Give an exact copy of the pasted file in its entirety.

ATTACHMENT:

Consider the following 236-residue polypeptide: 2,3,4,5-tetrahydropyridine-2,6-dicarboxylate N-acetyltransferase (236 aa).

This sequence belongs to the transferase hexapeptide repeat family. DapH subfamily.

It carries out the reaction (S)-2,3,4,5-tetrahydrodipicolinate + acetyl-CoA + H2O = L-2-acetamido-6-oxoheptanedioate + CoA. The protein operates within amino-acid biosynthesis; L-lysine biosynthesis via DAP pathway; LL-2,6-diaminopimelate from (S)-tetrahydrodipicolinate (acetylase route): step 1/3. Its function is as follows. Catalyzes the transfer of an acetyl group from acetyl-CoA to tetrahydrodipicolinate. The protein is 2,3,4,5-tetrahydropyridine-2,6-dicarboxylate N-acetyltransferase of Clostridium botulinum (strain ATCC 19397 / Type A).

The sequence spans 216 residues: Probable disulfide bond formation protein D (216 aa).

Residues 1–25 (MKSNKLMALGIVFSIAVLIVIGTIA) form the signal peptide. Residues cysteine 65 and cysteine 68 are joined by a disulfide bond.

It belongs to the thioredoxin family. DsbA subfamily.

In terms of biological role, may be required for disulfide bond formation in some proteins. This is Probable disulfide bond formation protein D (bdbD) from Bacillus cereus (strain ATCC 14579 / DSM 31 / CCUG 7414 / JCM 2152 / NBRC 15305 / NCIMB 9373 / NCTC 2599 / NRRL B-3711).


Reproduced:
Consider the following 236-residue polypeptide: 2,3,4,5-tetrahydropyridine-2,6-dicarboxylate N-acetyltransferase (236 aa).

This sequence belongs to the transferase hexapeptide repeat family. DapH subfamily.

It carries out the reaction (S)-2,3,4,5-tetrahydrodipicolinate + acetyl-CoA + H2O = L-2-acetamido-6-oxoheptanedioate + CoA. The protein operates within amino-acid biosynthesis; L-lysine biosynthesis via DAP pathway; LL-2,6-diaminopimelate from (S)-tetrahydrodipicolinate (acetylase route): step 1/3. Its function is as follows. Catalyzes the transfer of an acetyl group from acetyl-CoA to tetrahydrodipicolinate. The protein is 2,3,4,5-tetrahydropyridine-2,6-dicarboxylate N-acetyltransferase of Clostridium botulinum (strain ATCC 19397 / Type A).

The sequence spans 216 residues: Probable disulfide bond formation protein D (216 aa).

Residues 1–25 (MKSNKLMALGIVFSIAVLIVIGTIA) form the signal peptide. Residues cysteine 65 and cysteine 68 are joined by a disulfide bond.

It belongs to the thioredoxin family. DsbA subfamily.

In terms of biological role, may be required for disulfide bond formation in some proteins. This is Probable disulfide bond formation protein D (bdbD) from Bacillus cereus (strain ATCC 14579 / DSM 31 / CCUG 7414 / JCM 2152 / NBRC 15305 / NCIMB 9373 / NCTC 2599 / NRRL B-3711).